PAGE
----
College of Architecture, Art and Construction

Landscape architecture students tackle environmental and ecological threats in The Bahamas


Any mention of The Bahamas evokes images of sparkling waves and white-sand beaches. Now, Clemson students are part of an effort to preserve the natural beauty of that iconic landscape.

Clemson University landscape architecture students recently worked with the local government of Tarpum Bay to create a master plan and design for the Tarpum Bay Waterfront in Eleuthera.

A studio comprised of undergraduate and graduate landscape architecture students, led by Professor Hala Nassar, used community feedback to develop a master plan and design for the Tarpum Bay Waterfront that directly reflected the needs of the Tarpum Bay area.

“Dr. Nassar and I met last year to discuss how the community and particularly the waterfront of Tarpum Bay could be developed,” explained Shawna McCartney, community relations and special events officer at One Eleuthera Foundation and a local government official. “During Dr. Nassar’s visits to Eleuthera, she always admired the Tarpum Bay Waterfront, noting the potential it had to develop as a cultural, economic and social center without losing its laid-back island charm.”

Engaging the community

Nassar, McCartney and Professor Lane Glaze hosted a community engagement session in Tarpum Bay earlier in the year, where the community came together to conduct a mapping exercise, provide feedback on community needs and pinpoint essential locations along the Tarpum Bay Waterfront.

The feedback the community provided directly informed the work produced by Nassar’s class.

“The students were able to take this information and translate it into what they thought was best suited for the community,” explained McCartney. “The designs allow the exploration of what can potentially happen in terms of development, and it definitely opened my eyes to the possibilities; as a matter of fact, the presentations exceeded my expectations.”

Developing community-conscious plans

The town of Tarpum Bay is located on the archipelago island of Eleuthera. According to a 2010 census, the town has a population of 766 people, with the waterfront central to the community’s life.

Tarpum Bay is a small community, and the level of detail in our class’s collective analysis and design covered a large chunk of town,” explained Kai Koopman, a first-year Master of Landscape Architecture student.

To assist in promoting access, increasing safety and working to preserve a sense of place and identity for the town, studio projects ranged from the creation of bungalows to a coast park and community center and even the revitalization and restoration of Tarpum Bay’s cemetery. 

Koopman’s project celebrates the center of Tarpum Bay’s community life by creating a new marina, increasing water-related economic opportunities with a fish market, a sea-to-table restaurant and rentable vendor stalls. Additionally, Koopman’s design focused on increasing accessibility to the waterfront through a fully redesigned main street and floating boardwalk that connects the marina and businesses to intentional spaces for community members and groups.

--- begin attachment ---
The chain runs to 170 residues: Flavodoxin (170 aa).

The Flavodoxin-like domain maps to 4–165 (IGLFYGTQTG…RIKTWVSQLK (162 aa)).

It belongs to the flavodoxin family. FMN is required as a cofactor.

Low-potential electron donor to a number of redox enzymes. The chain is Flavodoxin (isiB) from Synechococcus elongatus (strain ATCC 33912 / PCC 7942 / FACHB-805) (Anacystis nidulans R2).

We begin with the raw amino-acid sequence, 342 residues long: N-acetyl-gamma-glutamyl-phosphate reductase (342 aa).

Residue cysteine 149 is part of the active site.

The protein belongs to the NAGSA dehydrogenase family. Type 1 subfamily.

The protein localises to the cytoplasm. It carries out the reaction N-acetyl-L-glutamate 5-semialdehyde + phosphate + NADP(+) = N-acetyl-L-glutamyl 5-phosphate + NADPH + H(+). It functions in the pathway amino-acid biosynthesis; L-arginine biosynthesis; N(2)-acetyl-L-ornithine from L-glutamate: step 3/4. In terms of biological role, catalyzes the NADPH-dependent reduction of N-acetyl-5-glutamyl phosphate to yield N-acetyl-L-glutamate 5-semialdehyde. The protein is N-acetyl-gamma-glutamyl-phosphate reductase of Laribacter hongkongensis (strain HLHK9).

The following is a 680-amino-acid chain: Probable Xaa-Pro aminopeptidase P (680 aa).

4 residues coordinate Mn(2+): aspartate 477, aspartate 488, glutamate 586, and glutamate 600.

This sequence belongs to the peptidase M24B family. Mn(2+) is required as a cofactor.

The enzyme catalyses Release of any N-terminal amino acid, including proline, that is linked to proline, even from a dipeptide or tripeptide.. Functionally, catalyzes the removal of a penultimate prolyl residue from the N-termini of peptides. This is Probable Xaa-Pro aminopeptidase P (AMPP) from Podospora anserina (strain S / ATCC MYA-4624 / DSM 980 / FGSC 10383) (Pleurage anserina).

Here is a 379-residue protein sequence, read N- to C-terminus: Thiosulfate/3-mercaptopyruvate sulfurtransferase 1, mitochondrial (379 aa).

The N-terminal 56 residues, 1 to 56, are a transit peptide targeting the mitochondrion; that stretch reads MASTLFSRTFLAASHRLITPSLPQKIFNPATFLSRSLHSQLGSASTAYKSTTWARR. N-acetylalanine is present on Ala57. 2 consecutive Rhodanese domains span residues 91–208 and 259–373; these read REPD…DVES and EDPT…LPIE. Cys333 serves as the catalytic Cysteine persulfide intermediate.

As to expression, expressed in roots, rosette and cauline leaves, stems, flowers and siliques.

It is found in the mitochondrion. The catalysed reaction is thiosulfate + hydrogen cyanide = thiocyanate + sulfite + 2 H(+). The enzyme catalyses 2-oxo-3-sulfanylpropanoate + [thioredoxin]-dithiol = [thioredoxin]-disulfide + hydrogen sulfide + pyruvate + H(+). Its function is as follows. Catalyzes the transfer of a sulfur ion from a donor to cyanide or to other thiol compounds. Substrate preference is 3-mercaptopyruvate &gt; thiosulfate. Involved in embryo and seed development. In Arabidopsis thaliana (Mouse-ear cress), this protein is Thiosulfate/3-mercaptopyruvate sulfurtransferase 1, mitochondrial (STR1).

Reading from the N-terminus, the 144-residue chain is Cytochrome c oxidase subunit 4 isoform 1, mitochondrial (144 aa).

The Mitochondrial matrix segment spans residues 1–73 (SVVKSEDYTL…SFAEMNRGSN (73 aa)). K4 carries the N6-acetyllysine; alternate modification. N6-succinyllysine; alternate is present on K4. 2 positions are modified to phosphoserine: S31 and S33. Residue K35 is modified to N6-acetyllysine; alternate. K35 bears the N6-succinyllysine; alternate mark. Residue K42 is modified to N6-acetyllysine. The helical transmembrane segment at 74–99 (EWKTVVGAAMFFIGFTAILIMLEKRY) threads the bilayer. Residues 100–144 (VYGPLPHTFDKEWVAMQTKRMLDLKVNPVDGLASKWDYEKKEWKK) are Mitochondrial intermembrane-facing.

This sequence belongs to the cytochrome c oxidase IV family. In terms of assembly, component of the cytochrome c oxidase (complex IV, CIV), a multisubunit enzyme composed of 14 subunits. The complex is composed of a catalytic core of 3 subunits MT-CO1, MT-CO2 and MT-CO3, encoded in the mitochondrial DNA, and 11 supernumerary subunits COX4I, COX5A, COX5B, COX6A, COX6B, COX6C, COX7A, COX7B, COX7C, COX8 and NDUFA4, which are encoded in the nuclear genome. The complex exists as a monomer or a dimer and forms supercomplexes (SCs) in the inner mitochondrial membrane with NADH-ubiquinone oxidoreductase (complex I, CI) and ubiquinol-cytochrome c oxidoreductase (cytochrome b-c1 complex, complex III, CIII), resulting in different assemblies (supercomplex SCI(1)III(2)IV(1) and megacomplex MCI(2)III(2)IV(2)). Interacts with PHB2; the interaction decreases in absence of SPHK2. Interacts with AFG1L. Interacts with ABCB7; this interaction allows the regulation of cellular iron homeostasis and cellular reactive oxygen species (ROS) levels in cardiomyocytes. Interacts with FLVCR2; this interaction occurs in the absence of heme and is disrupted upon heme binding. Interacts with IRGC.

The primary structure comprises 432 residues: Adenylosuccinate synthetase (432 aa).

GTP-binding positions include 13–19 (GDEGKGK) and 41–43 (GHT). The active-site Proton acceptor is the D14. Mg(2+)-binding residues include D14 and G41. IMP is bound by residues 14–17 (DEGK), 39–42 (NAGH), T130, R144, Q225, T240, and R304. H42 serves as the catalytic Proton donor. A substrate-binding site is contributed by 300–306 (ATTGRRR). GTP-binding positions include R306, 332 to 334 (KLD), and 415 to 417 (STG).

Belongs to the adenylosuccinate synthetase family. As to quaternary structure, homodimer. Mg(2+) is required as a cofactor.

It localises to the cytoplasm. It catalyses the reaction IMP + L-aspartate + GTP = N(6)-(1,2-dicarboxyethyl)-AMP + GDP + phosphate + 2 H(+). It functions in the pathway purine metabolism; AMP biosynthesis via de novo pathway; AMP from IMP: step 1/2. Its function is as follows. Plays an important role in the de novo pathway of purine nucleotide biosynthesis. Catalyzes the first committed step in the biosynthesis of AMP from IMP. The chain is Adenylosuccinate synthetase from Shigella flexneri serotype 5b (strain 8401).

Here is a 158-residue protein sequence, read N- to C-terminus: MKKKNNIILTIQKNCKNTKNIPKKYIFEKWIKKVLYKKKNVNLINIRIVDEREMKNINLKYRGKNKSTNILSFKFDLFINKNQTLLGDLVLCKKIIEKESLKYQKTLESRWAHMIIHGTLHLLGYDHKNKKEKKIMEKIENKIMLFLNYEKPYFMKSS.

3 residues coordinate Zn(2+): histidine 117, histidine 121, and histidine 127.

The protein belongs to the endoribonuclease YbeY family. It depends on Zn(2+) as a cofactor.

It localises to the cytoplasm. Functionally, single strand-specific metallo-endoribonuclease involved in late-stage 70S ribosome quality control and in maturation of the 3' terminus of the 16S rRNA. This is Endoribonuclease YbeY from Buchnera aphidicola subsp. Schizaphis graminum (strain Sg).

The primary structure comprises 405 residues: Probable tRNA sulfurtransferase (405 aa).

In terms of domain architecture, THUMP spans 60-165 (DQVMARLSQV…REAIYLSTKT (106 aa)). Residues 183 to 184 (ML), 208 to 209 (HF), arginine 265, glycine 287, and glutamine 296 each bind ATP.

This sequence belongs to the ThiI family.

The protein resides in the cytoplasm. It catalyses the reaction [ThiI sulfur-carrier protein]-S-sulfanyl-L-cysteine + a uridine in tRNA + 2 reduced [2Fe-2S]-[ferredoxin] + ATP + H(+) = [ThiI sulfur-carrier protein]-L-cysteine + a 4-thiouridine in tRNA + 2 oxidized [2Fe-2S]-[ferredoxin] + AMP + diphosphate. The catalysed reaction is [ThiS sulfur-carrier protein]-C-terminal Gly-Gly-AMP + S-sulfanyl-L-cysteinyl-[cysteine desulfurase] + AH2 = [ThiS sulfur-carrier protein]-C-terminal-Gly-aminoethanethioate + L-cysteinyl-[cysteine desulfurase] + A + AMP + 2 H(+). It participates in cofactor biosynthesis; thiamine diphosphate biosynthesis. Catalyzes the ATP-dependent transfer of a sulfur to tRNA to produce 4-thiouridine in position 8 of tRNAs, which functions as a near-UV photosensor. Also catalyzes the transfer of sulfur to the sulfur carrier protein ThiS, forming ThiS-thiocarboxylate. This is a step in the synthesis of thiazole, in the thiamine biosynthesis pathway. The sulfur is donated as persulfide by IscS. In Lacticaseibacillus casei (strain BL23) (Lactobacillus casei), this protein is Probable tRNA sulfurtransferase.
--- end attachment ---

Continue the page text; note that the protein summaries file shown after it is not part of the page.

“My design focused on the marina, beach and main street areas, and, in each case, space was very limited,” shared Koopman. “There were additional things to account for, such as community feedback and environmental and ecological factors. We were challenged to really distill our ideas into designs that fit these parameters.”

Koopman also created a design that enhanced the community’s cherished cemetery, redesigning access to the cemetery and restoring the beach alongside it. His design ensured a long-term solution to fluctuating water levels during sea rise.

“Because this was my first studio project, it was the first time I worked through the entire design process for a site,” explained Koopman. “One of the biggest things I learned was how different elements of the design process fit together and influence one another.

Each student’s project incorporated community feedback and was designed based on the community’s needs. An example is Alexandra Ugan’s “Coastal Revival” project, which focused on community-centric design.

“The projects this semester were some of the most impressive and most detailed that I have seen from undergraduate or graduate landscape architecture students,” said Nassar. “Not only did they design visually gorgeous places, but their work reflects the community’s needs and helps shine a light on all that is possible for Tarpum Bay.”

For McCartney, these projects are just the beginning. As a government official, she and the OEF will present the student’s designs to the community at a special town hall meeting.

The town hall is expected to have in attendance members of the Tarpum Bay community, the island of Eleuthera, local government officials, community leaders, and Central Government officials, including the members of Parliament and government ministers.

“I am excited for the designs to be displayed, allowing exploration of the development of this beautiful community,” explained McCartney. “I am hopeful that these ideas spark interest among residents of the community, governmental agencies focused on cultural and economic development, and fostering public and private partnerships to help propel Tarpum Bay towards its full potential.”

Nassar plans to take a group of students to Eleuthera during the Summer semester for a new faculty-directed study abroad. The interdisciplinary study abroad will not only focus on the needs of the Eleuthera community from a landscape architecture perspective but will also involve the Department of Parks, Recreation and Tourism Management and the School of Nursing.

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